To say that 2016 was a memorable year for the majority of the adult world may be an understatement. Many breathed a sigh of relief as this new year began – but how much did the apocalyptic media coverage of 2016 really affect centennials? We spoke to over 800 8-18 year olds from the US and the UK, to find out what stood out to them from the last year – and whether it was really that bad after all.
Politics, Pokémon and Podiums: the news that hit kids
We asked US and UK kids how many major news stories from 2016 they recognised, and here were the top results:
The major political decisions made on both sides of the Atlantic in 2016 – Brexit and the US presidential election – were so huge that not even the younger generation could ignore them. Trump’s victory was the most recognised news story with both US and UK kids: this was reflected on our kids’ social content platform PopJam, with over 11,000 mentions of Trump and over 4,000 mentions of Clinton from users between the end of October and the holiday period. Brexit was the next most recognised news story for the UK.
Besides from political upheaval, the rise of Pokémon GO and the Rio Olympics were high on kids’ radars, more so than celebrity deaths of Prince in the US and Bowie in the UK. Which leads us to…
What kids discovered (or rediscovered) in 2016
2016 was the year that Pokémon came back into our lives with a vengeance. The virality of GO translated into success across many kids’ categories: Pokémon was consistently the most popular new game, toy and app that UK kids discovered in 2016. It was also very popular in the US, often in the context of Pokémon GO but also stuffed toys, Pokémon Sun and Pokémon Moon. The only other new toy discovery that came close was Spin Masters’ Hatchimals, following huge demand in the holiday period.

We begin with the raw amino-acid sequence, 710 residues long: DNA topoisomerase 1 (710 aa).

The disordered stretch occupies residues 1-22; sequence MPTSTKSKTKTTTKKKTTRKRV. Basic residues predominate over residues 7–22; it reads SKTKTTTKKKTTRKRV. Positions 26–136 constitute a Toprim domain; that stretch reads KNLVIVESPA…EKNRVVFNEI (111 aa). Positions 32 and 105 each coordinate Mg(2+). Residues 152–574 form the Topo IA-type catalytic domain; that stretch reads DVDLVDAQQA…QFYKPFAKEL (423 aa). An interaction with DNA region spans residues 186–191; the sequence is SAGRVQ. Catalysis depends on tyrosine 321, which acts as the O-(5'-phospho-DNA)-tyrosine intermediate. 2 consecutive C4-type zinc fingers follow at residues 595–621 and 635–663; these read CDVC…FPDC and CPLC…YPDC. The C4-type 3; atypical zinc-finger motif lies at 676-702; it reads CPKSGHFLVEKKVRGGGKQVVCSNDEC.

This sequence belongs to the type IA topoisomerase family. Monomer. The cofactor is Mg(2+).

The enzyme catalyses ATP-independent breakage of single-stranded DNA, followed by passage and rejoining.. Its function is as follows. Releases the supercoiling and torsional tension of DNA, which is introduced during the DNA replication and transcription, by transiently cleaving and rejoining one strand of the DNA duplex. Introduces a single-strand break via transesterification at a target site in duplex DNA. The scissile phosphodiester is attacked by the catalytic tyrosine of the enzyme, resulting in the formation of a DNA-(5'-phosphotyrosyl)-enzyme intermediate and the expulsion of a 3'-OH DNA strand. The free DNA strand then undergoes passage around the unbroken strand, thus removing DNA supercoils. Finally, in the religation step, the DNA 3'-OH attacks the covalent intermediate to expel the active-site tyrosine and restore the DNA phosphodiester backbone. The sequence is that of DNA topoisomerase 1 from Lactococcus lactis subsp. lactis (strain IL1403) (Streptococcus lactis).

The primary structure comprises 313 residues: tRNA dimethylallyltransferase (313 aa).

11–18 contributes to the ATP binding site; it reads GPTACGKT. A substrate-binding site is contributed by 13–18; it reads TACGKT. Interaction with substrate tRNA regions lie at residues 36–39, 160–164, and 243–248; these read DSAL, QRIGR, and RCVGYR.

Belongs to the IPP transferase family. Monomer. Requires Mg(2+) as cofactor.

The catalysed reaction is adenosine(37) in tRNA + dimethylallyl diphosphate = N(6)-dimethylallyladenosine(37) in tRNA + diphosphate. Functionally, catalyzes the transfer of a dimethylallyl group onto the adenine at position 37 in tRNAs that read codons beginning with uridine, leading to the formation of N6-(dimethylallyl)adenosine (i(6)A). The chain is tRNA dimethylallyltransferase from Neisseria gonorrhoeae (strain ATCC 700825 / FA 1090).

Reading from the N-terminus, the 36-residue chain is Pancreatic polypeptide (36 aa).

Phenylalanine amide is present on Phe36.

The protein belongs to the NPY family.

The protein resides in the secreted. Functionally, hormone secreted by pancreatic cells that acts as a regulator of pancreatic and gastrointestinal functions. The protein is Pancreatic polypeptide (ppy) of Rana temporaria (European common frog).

What new games did kids discover this year?
What new toys did kids discover this year?
In the world of toys, VR headsets came to the fore in the US: this likely follows an increase in VR experiences being used in the classroom through products like Google Expedition, and could signal a turning point where virtual reality finally hits the mainstream this year (plans to scale up VR in UK schools are well underway).
What did US and UK kids think of 2016 on the whole?
We gave kids the chance to tell us what they thought of 2016 in general, and here are the patterns that emerged:
US kids had a generally positive perception of 2016:
“My best year because I moved to 2nd grade.”
“No different than other years.”
“It has been a chaotic year worldwide.”
“2016 was weird and full of surprises, most not good.”
And UK kids followed suit:
“A weird year, with good and lots of bad things.”
“Horrible. Bowie died. Trump and Farage didn’t.”
“I have had a good year but children in other parts of the world have had a terrible time with so many wars and fighting.”
“It has been good. I changed to a better school. We got a new dog and some guinea pigs.”
So, was 2016 the worst year ever?
In contrast to how 2016 is being remembered in the wider media, kids in both the US and the UK have a good perception of the past year on the whole. That being said, almost a quarter of kids in the UK and a third of kids in the US agree with the sentiment that ‘2016 was the worst year ever’. With the effects of some huge social and political changes due to materialise this year, we’ll see if this opinion changes.
For in-depth insights on centennials’ opinions, interests, and behaviours across the US, UK or APAC, from content preferences, digital activity, brand awareness and much more, please get in touch with our Insights team.